Nasreen Sheikh

Entrepreneur & Advocate for Equality

Born in a small, undocumented, male-dominated border village between Nepal and India, Nasreen witnessed as a child unconscionable atrocities against children and women. By age nine, she was working 12–15 hours per day in a toxic Nepali sweatshop as a child laborer, receiving less than $2 per shift. Like all girls in her village, Nasreen was not allowed to go to school, but through a serendipitous encounter with a kind stranger who became her personal teacher for 10 years, Nasreen was able to escape the sweatshop as well as forced marriage—the first girl from her village ever to do so.

At age 16, Nasreen founded Local Women's Handicrafts (LWH), an eco-conscious women’s collective in Kathmandu that empowers and educates marginalized women. LWH has now trained over 100 Nepali women—many of whom have escaped forced and abusive marriages and all of whom are determined to escape poverty—and given away tens of thousands of hygienic supplies to women and girls who cannot afford them.

In 2015, Nasreen visited the US and founded Empowerment Collective, a nonprofit organization with the goal to empower 10,000 women by 2025 through two training centers, one already established in Kathmandu and one under construction in a remote Nepali village. Nasreen gives talks around the world about her work, the plight of child laborers, the devastating effects of fast fashion, and survivors of forced marriage. Her work has been featured in Forbes, Cosmo, the Huffington Post, and Amnesty International. She is currently writing a book, and a documentary about her life story is in production.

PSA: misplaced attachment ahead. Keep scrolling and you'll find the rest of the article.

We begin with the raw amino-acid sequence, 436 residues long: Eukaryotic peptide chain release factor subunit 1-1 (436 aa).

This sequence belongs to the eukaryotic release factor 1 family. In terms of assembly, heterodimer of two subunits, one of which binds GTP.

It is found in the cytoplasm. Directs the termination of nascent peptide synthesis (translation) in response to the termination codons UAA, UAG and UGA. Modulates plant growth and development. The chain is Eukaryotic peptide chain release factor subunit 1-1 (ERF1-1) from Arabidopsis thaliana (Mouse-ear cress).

Fair Trade USA: What is the driving force behind the work you do?

 

"We live in a globally connected world where every action affects others. I was a child laborer, the first woman in my village's history who ever escaped forced marriage—I am an entrepreneur, I am an advocate for equality, and most important I am a human being."

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